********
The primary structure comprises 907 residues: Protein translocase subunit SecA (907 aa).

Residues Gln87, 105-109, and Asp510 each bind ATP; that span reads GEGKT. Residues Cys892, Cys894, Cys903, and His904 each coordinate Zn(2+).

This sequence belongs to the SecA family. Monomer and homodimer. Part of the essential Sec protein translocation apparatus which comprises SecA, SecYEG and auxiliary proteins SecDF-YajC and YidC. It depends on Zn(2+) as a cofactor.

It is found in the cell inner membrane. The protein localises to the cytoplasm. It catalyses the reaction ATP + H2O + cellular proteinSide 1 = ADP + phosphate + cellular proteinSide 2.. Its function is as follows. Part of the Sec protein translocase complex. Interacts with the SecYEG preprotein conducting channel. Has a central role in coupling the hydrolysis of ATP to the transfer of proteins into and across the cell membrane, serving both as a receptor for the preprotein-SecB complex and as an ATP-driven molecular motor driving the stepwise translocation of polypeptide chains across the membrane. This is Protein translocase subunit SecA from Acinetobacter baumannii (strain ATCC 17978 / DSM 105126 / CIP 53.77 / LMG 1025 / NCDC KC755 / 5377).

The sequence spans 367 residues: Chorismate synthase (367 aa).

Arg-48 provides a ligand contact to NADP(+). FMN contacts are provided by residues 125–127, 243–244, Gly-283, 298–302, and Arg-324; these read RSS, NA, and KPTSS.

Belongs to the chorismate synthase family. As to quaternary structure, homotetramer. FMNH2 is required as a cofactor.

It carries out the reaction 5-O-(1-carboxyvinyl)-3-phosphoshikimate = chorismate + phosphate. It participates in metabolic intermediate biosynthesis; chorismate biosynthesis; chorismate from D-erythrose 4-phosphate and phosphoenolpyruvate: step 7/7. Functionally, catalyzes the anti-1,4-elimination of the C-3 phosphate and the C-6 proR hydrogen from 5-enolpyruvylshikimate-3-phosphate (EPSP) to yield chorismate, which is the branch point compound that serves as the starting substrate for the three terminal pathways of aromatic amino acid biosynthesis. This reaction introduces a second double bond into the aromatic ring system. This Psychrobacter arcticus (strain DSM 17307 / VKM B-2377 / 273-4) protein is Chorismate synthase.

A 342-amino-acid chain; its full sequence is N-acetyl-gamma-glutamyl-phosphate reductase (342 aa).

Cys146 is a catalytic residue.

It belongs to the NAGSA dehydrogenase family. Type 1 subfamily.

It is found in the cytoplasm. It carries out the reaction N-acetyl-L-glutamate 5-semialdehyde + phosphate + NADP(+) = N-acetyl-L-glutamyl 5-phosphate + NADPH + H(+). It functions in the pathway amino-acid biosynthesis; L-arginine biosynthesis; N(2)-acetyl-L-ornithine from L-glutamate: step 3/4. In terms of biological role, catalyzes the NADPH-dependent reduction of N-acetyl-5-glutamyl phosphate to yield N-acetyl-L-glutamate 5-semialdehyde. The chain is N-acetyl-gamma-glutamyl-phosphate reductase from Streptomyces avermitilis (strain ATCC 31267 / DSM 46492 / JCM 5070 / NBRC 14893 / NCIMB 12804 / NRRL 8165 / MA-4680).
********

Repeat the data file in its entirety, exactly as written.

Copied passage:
The primary structure comprises 907 residues: Protein translocase subunit SecA (907 aa).

Residues Gln87, 105-109, and Asp510 each bind ATP; that span reads GEGKT. Residues Cys892, Cys894, Cys903, and His904 each coordinate Zn(2+).

This sequence belongs to the SecA family. Monomer and homodimer. Part of the essential Sec protein translocation apparatus which comprises SecA, SecYEG and auxiliary proteins SecDF-YajC and YidC. It depends on Zn(2+) as a cofactor.

It is found in the cell inner membrane. The protein localises to the cytoplasm. It catalyses the reaction ATP + H2O + cellular proteinSide 1 = ADP + phosphate + cellular proteinSide 2.. Its function is as follows. Part of the Sec protein translocase complex. Interacts with the SecYEG preprotein conducting channel. Has a central role in coupling the hydrolysis of ATP to the transfer of proteins into and across the cell membrane, serving both as a receptor for the preprotein-SecB complex and as an ATP-driven molecular motor driving the stepwise translocation of polypeptide chains across the membrane. This is Protein translocase subunit SecA from Acinetobacter baumannii (strain ATCC 17978 / DSM 105126 / CIP 53.77 / LMG 1025 / NCDC KC755 / 5377).

The sequence spans 367 residues: Chorismate synthase (367 aa).

Arg-48 provides a ligand contact to NADP(+). FMN contacts are provided by residues 125–127, 243–244, Gly-283, 298–302, and Arg-324; these read RSS, NA, and KPTSS.

Belongs to the chorismate synthase family. As to quaternary structure, homotetramer. FMNH2 is required as a cofactor.

It carries out the reaction 5-O-(1-carboxyvinyl)-3-phosphoshikimate = chorismate + phosphate. It participates in metabolic intermediate biosynthesis; chorismate biosynthesis; chorismate from D-erythrose 4-phosphate and phosphoenolpyruvate: step 7/7. Functionally, catalyzes the anti-1,4-elimination of the C-3 phosphate and the C-6 proR hydrogen from 5-enolpyruvylshikimate-3-phosphate (EPSP) to yield chorismate, which is the branch point compound that serves as the starting substrate for the three terminal pathways of aromatic amino acid biosynthesis. This reaction introduces a second double bond into the aromatic ring system. This Psychrobacter arcticus (strain DSM 17307 / VKM B-2377 / 273-4) protein is Chorismate synthase.

A 342-amino-acid chain; its full sequence is N-acetyl-gamma-glutamyl-phosphate reductase (342 aa).

Cys146 is a catalytic residue.

It belongs to the NAGSA dehydrogenase family. Type 1 subfamily.

It is found in the cytoplasm. It carries out the reaction N-acetyl-L-glutamate 5-semialdehyde + phosphate + NADP(+) = N-acetyl-L-glutamyl 5-phosphate + NADPH + H(+). It functions in the pathway amino-acid biosynthesis; L-arginine biosynthesis; N(2)-acetyl-L-ornithine from L-glutamate: step 3/4. In terms of biological role, catalyzes the NADPH-dependent reduction of N-acetyl-5-glutamyl phosphate to yield N-acetyl-L-glutamate 5-semialdehyde. The chain is N-acetyl-gamma-glutamyl-phosphate reductase from Streptomyces avermitilis (strain ATCC 31267 / DSM 46492 / JCM 5070 / NBRC 14893 / NCIMB 12804 / NRRL 8165 / MA-4680).